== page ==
#9
Stein said:
Would like to know how Germans react to the film, mainly the last scene - the blood tatoo. Either it can alienate them or served its message much better than the mawkish Schindler's List.

Sure the Jew loving and German hating got old by the end, but the film hardly took itself seriously. Perhaps what has people riled up is the fact that every german soldier depicted in the film is a nazi, in fact every German is depicted as a Nazi.
It was all the rage back then.
 
#11
Thought it was rather good. Brad Pitt in particular is hilarious. Came over as a comic book more than a filum in many ways. I suppose you have to like Tarantino though, as it is littered with clichés. I would go and watch it again though, as there is quite a lot you can miss. Agreed its his best since Pulp Fiction.
 
#12
Christopher Waltz did deserve his best actor award for his portrayal of Colonel Landa though. But knowing how things run in Hollywood I doubt he will win the Oscar as he did in Cannes. Most probably the winner will be Morgan Freeman (as Nelson Mandela) in a Clint Eastwood's film "Invictus" to be scheduled in Dec. 11. Remember Oscars 2009...Sean Penn ("you commi homo-living sons of guns") and Mickey Rourke...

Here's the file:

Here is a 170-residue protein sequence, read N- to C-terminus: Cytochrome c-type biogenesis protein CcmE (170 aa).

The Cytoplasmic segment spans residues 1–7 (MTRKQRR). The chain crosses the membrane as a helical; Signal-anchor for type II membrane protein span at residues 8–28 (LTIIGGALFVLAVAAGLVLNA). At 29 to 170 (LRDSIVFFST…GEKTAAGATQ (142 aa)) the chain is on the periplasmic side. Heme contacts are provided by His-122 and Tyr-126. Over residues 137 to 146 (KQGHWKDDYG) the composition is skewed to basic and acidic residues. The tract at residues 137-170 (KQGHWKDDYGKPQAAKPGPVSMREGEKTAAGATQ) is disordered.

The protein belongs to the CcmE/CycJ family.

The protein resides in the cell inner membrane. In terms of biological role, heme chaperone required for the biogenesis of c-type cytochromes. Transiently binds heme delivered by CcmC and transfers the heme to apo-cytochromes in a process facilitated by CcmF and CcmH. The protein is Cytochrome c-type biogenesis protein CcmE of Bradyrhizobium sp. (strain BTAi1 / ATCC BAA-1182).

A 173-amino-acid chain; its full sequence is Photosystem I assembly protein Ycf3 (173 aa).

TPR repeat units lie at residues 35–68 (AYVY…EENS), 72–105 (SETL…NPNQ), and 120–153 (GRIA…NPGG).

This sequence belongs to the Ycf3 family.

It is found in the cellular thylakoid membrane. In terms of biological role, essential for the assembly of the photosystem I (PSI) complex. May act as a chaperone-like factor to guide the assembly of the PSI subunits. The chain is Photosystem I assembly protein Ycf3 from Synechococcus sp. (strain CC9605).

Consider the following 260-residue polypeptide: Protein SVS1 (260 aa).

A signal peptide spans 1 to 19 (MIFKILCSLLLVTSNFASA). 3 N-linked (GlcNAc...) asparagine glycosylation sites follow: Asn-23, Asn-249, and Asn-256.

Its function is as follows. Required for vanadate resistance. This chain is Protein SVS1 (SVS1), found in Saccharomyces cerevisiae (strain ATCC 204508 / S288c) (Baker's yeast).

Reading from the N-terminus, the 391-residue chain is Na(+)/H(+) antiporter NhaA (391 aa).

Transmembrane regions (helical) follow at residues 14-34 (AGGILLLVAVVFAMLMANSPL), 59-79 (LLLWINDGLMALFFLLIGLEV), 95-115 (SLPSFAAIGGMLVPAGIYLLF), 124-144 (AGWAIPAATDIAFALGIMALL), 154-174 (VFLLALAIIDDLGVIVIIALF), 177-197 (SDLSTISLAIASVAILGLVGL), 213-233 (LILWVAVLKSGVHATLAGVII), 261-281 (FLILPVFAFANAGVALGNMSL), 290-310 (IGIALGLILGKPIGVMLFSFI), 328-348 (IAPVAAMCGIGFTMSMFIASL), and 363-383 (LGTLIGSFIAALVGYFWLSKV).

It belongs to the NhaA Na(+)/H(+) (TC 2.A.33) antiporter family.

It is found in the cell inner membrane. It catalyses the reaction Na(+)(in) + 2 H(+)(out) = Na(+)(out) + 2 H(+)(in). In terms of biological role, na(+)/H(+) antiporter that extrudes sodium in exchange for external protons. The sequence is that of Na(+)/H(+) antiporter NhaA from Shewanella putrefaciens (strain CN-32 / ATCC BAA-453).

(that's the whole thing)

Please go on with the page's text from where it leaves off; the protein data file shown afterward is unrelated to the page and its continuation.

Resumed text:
#14
Stein said:
Christopher Waltz did deserve his best actor award for his portrayal of Colonel Landa though. But knowing how things run in Hollywood I doubt he will win the Oscar as he did in Cannes. Most probably the winner will be Morgan Freeman (as Nelson Mandela) in a Clint Eastwood's film "Invictus" to be scheduled in Dec. 11. Remember Oscars 2009...Sean Penn ("you commi homo-living sons of guns") and Mickey Rourke...
Lieber Stein,

seh's mir nach, aber nach deinem Englisch zu urteilen, bist du ein Boxheed. Es würde mich echt interessieren, wie der Streifen, der ja die Deutschen keineswegs so zu sagen "ins rechte Licht rückt", insgesamt in deiner Heimat aufgenommen worden ist. Mit Jubel? Mit Trauer? Mit Hinblick auf Verständnis?

Nenn mich neugierig wenn's passt, aber es interessiert mich nun mal.

MsG
 
#15
I thought this was a great film - as long as you don't try to take it too serious - I think Tarantino pulled off his attempt at mixing Western & War together pretty well.

I also think the first scene is probably up there with one of the best openings of all time.
 
#17
Bugsy said:
Stein said: